It’s a sad, sad situation. This jugend villa (Ramsäter) constructed in 1912 can be found in Gothenburg, Sweden. It has recently been restored for millions of monies. It looks fabulous. So does the garden around it, even though it doesn’t look like a penny has been spent there recently. And none will in the future either, the jugend garden is waiting in vain. The reason being that the owner, the local authority, has decided to sell the front lawn section off to property developers. Planning permission has been given to build a two-storey property on the site. Talk about attacking the historical value and grandeur of this estate with a sledgehammer of gigantic proportions. Its sacrilege.
The landscape is an excellent example of Swedish jugend garden style in the early 20th century. What attracts instant attention are the terraced walls. They are awe-inspiring in their fortified appearance. The villa was built for a Director of a nearby porcelain factory, perhaps they were meant to solidify his importance?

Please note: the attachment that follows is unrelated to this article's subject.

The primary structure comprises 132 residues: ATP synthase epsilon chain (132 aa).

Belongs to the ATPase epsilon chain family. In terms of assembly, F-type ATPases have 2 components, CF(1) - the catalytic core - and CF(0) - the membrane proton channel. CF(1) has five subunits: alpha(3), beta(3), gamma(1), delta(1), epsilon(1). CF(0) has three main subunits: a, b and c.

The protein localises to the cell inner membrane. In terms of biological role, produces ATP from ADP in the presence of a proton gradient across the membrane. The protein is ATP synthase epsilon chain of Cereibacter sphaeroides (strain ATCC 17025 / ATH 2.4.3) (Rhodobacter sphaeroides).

Current vegetation comprise Rhododenron, Corylus avellana trees and grass. Interestingly, looking at the historical photo of the estate below it doesn’t look like the garden has ever been given much consideration. Imagine if the local authority had been bold (or rich enough) to make the garden as splendid as the house? Naturally matching the style with the time period.
As fruitless as it is, I entertained myself thinking of what that style could look like. The moodboard below shows some potential ingredients, such as flower bed parterres, solid black lighting fittings, cast iron furniture, and replacement of the ugly asphalt with grey self binding gravel. Just imagine, eh?